News & Politics

Thousands Join Festive But Serious D.C. Protests

Were the IMF/World Bank protests successful? The official spin was that D.C. Cops provided business-as-usual conditions for the financial institutions, and therefore the protests were a non-event. Organizers disagreed.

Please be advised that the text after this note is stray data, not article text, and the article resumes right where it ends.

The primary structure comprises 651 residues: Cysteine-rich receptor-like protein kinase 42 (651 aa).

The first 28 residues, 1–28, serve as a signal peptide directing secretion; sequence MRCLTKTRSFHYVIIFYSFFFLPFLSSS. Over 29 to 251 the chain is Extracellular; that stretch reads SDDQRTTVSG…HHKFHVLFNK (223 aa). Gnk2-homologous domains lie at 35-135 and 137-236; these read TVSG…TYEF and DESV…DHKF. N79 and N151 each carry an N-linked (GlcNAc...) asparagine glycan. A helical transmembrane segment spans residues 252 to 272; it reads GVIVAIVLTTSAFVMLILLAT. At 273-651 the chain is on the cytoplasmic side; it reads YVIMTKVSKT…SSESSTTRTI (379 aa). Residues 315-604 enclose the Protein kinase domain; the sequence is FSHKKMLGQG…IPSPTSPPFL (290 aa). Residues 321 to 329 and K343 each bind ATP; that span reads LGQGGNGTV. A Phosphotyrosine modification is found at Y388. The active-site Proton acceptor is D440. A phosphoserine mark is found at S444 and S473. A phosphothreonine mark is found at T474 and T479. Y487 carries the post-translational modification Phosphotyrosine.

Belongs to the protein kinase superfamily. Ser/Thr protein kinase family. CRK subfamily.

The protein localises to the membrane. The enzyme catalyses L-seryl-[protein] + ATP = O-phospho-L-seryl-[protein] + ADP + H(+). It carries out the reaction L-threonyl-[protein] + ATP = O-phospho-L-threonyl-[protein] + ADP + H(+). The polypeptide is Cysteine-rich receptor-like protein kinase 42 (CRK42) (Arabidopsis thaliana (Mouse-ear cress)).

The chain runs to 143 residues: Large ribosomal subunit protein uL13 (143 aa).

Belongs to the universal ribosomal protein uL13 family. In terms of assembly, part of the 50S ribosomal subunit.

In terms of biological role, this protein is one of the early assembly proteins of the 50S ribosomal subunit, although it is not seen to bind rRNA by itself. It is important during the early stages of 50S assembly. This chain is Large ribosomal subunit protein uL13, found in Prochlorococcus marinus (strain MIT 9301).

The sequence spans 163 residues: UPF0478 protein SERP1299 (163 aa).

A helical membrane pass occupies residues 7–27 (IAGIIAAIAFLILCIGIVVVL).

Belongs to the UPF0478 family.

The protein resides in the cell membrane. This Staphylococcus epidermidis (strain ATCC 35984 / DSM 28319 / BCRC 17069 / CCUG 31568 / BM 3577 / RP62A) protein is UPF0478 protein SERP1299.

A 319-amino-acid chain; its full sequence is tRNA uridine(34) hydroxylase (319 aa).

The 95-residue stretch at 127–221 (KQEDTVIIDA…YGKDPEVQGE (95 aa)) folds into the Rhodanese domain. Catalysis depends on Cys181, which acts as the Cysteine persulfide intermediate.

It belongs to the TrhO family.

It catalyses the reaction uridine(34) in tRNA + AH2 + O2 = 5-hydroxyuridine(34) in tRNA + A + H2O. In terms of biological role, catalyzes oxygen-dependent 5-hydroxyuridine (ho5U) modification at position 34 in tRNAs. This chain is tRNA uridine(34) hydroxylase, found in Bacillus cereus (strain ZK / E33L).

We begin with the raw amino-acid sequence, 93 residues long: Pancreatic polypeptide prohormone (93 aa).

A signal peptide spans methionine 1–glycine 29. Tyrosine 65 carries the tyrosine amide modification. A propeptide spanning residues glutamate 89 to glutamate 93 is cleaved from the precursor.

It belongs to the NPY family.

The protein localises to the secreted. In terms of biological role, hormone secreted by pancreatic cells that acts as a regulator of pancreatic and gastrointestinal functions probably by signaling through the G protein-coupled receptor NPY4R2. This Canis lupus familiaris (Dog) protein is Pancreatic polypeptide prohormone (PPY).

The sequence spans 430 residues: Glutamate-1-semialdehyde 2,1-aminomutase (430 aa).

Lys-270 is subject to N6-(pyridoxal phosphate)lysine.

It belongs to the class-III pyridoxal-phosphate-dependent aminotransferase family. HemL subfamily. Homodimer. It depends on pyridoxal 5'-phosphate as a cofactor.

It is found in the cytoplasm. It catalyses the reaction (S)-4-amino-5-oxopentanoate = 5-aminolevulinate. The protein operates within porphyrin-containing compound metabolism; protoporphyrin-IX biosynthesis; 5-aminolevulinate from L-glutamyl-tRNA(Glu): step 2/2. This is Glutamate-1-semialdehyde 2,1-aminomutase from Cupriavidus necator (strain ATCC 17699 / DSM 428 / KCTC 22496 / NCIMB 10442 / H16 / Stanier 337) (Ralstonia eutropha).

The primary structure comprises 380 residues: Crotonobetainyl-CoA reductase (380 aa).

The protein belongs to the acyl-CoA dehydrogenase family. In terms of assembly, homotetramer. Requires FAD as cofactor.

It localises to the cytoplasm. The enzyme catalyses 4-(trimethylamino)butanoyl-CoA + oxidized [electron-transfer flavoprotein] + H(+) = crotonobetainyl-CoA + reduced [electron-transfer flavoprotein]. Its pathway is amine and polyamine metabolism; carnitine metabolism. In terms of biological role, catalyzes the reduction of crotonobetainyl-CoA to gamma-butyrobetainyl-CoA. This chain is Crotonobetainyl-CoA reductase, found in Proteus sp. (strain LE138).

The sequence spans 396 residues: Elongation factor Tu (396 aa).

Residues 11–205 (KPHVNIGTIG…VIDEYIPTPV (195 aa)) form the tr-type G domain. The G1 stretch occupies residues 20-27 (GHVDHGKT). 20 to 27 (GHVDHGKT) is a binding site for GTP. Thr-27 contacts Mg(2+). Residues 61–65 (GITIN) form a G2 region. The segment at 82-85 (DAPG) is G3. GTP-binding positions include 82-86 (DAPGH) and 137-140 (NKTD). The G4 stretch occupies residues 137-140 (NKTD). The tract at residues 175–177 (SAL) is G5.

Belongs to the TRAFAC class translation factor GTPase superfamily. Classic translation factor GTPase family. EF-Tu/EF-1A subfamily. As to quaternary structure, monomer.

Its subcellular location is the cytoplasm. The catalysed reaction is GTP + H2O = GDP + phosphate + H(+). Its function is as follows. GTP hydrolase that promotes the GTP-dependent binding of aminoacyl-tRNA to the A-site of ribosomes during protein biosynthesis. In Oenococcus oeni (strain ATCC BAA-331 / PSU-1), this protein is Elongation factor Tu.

April 16, 2000 -- For weeks, the organizers of the World Bank and IMF protests, confident after the watershed Battle in Seattle, had made like Babe Ruth and pointed to where they thought the anti-corporate globalization movement's next home run would be: Washington D.C. on April 16th.This morning at about six am, hundreds, and then thousands, of activists occupied sixteen intersections around the Bank building in an attempt to prevent the meeting from taking place. The corner of Pennsylvania and 21st was blocked by about thirty people with their arms locked inside metal pipes. Puppets, representing the Bank as a loan shark, danced among the protestors. Giant papier mache figures representing various failed or destructive World Bank projects from Guatemala to Paraguay to India to Cameroon swayed in the early morning drizzle. A Trojan Horse occupied one intersection. A huge pink "capitalist pig" wove through the crowd with a globe in its mouth and the words "World Bank" emblazoned on one side and "IMF" on the other. American Indian Movement drummers gave the crowd a jolt of energy with their drums and chants. The mood was somehow festive and serious at the same time. No one had slept last night. No one seemed tired.But the openness and bravado of the organizers made it easy for the Washington police, working with the FBI, to put a crimp in the plans. The authorities, with the equivalent of a PhD from Seattle U. in How Not To Handle A Protest managed to allow the World Bank meeting to take place, in part by whisking many delegates through in the pre-dawn hours (at least four delegates, including a representative of the European Union did not make it through the blockades). By late morning it was clear that the meetings would proceed today.The authorities had made their move days earlier. They shadowed and harrassed known activists. On Saturday morning they shut down the organizing center on what activists say was a flimsy pretext and confiscated equipment, leading one legal advisor to quip that "D.C. is now safe from puppets."Last night police arrested more than 600 demonstrators for marching without a permit. Passers by were also reportedly swept up and detained. They remained in jail throughout today's protests and legal observers said some sat handcuffed in buses for hours without food, water or access to bathrooms.As in Seattle, there was tension on the streets today, and occasional mild violence. That violence was almost invariably initiated by police. In the late morning, an AP reporter was hit on the head by a police baton and was bleeding on the street. At a nearby corner police repeatedly donned gas masks an prepared tear gas canisters, but then put the equipment away five minutes later. If they were trying to scare the protestors, the tactic backfired: each time a gas canister appeared, a cry went up and dozens of protestors came running to provide reinforcements.In addition to the planned non-violent civil disobedience, thousands gathered today for a permitted rally and march at the Ellipse. Organizers said the crowd was 20 thousand strong. Washington DC police counted ten thousand demonstrators. The endorsers included the AFL-CIO, though labor presence was fairly light. The crowd contained people from ACT UP, Students for a Free Tibet, Ralph Nader groups, and many others.The rally gave a sense of completeness to the harder hitting protests nearby, as speaker after speaker articulated the reasons for these protests. Humorist and filmmaker Michael Moore pointed out that that Wall St. and the Banks were making many people's lives miserable. Green Party Presidential candidate Ralph Nader decried the "structural injustice" of the Bank and IMF, which allow "corporate managed trade that suppresses local self-reliance and democracy."So, were the protests successful?The police spin was that they provided business-as-usual conditions for the Bank, and therefore the protests were a non-event.Organizers of the protests, as well as long term observers of the issues, did not agree with that assessment. David Korten, author of When Corporations Rule the World told Corporate Watch called the protest "a breakthrough in the awakening to corporate rule."Andrea Durbin of Friends of the Earth noted how far the movement has come since just six months ago. "People are coming together on previously obscure institutions." She has a point. One sign combined the obscure with the profane, saying "SAPs Suck." SAPs are IMF Structural Adjustment Programs.The protests also reverberate outside the United States. Activists in the South are struck by the rapid growth in awareness inside the US of issues that they have been fighting for decades. "People in Nigeria and around the world are following these events very closely because they are about how ordinary people here in the US are beginning to take up their fight against the repression of the IMF, World Bank and global corporations," noted Nigeria human rights activist Oronto Douglas.Most of the young protestors in the streets seemed to agree with the grizzled veterans. At about 2:00 pm, most of the blockades had broken up voluntarily. Joining the permitted parade, one young person from the D.C. area avowed that he was "somewhat disappointed." But a companion, from North Carolina, said the day had "gone great." An hour or so later, hundreds of protestors took a spontaneous and high-spirited march down 14th Street. Three 17 year old high school students from neighboring Silver Springs Maryland were willing to risk not only arrest, but punishment from school authorities who threatened to shut down their "sexual minorities club" if they attended the weekend protest. They said the choice was easy. If there was a sense of disappointment or failure, it was hard to discern.Perhaps today's protestors were simply more realistic than the media. The bar for a successful protest had been set as high as the Seattle Needle, with help from the bungling police department there. Some media, noting correctly that this was the follow up to the WTO demonstrations, then reduced the measure of success of today's protests simply to whether they shut the IMF down or not.Perhaps that's an appropriate perspective for the police chief. But this movement will not be measured by whether it stops meetings from taking place, but by its influence on the institutions and the people affected by them.The World Bank will meet again. But it will be difficult for it to again meet in secrecy. "Until the voices of ordinary people are heard at the World Bank and IMF we will continue to disrupt their meetings," said activist Nadine Bloch of the Ruckus Society.Or as David Korten told Corporate Watch, "This is a movement that will not be put down."China Brotsky and Julie Light also contributed to this report.